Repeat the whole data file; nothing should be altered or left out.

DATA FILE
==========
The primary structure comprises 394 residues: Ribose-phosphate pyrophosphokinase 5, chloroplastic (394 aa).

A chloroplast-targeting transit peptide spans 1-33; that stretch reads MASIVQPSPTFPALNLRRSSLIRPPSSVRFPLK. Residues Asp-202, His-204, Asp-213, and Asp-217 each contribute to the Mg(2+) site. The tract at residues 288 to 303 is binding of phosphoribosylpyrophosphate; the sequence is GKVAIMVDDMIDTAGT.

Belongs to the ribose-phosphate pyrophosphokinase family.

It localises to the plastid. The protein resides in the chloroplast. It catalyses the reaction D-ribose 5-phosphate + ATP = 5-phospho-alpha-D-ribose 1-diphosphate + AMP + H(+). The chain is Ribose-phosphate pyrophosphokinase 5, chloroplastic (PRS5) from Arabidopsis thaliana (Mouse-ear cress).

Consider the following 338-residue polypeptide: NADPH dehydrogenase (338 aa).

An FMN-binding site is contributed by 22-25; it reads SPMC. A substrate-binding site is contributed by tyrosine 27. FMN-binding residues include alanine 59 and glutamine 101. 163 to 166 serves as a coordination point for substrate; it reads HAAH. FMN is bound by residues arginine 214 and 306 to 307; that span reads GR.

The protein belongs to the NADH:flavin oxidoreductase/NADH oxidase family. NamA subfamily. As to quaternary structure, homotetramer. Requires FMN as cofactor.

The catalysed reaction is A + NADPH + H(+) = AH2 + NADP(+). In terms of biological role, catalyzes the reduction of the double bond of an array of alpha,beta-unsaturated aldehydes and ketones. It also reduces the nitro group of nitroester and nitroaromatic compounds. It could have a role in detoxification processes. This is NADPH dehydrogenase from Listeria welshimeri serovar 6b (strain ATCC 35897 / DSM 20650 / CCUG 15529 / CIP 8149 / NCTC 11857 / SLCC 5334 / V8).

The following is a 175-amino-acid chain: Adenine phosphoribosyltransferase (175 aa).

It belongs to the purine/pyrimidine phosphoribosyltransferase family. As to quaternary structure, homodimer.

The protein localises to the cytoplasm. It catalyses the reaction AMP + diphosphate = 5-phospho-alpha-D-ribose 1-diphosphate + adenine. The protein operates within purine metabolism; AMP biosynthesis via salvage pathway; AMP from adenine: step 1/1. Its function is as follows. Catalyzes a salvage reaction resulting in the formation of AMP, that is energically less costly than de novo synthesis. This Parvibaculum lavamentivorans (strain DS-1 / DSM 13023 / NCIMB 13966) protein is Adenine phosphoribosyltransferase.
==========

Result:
The primary structure comprises 394 residues: Ribose-phosphate pyrophosphokinase 5, chloroplastic (394 aa).

A chloroplast-targeting transit peptide spans 1-33; that stretch reads MASIVQPSPTFPALNLRRSSLIRPPSSVRFPLK. Residues Asp-202, His-204, Asp-213, and Asp-217 each contribute to the Mg(2+) site. The tract at residues 288 to 303 is binding of phosphoribosylpyrophosphate; the sequence is GKVAIMVDDMIDTAGT.

Belongs to the ribose-phosphate pyrophosphokinase family.

It localises to the plastid. The protein resides in the chloroplast. It catalyses the reaction D-ribose 5-phosphate + ATP = 5-phospho-alpha-D-ribose 1-diphosphate + AMP + H(+). The chain is Ribose-phosphate pyrophosphokinase 5, chloroplastic (PRS5) from Arabidopsis thaliana (Mouse-ear cress).

Consider the following 338-residue polypeptide: NADPH dehydrogenase (338 aa).

An FMN-binding site is contributed by 22-25; it reads SPMC. A substrate-binding site is contributed by tyrosine 27. FMN-binding residues include alanine 59 and glutamine 101. 163 to 166 serves as a coordination point for substrate; it reads HAAH. FMN is bound by residues arginine 214 and 306 to 307; that span reads GR.

The protein belongs to the NADH:flavin oxidoreductase/NADH oxidase family. NamA subfamily. As to quaternary structure, homotetramer. Requires FMN as cofactor.

The catalysed reaction is A + NADPH + H(+) = AH2 + NADP(+). In terms of biological role, catalyzes the reduction of the double bond of an array of alpha,beta-unsaturated aldehydes and ketones. It also reduces the nitro group of nitroester and nitroaromatic compounds. It could have a role in detoxification processes. This is NADPH dehydrogenase from Listeria welshimeri serovar 6b (strain ATCC 35897 / DSM 20650 / CCUG 15529 / CIP 8149 / NCTC 11857 / SLCC 5334 / V8).

The following is a 175-amino-acid chain: Adenine phosphoribosyltransferase (175 aa).

It belongs to the purine/pyrimidine phosphoribosyltransferase family. As to quaternary structure, homodimer.

The protein localises to the cytoplasm. It catalyses the reaction AMP + diphosphate = 5-phospho-alpha-D-ribose 1-diphosphate + adenine. The protein operates within purine metabolism; AMP biosynthesis via salvage pathway; AMP from adenine: step 1/1. Its function is as follows. Catalyzes a salvage reaction resulting in the formation of AMP, that is energically less costly than de novo synthesis. This Parvibaculum lavamentivorans (strain DS-1 / DSM 13023 / NCIMB 13966) protein is Adenine phosphoribosyltransferase.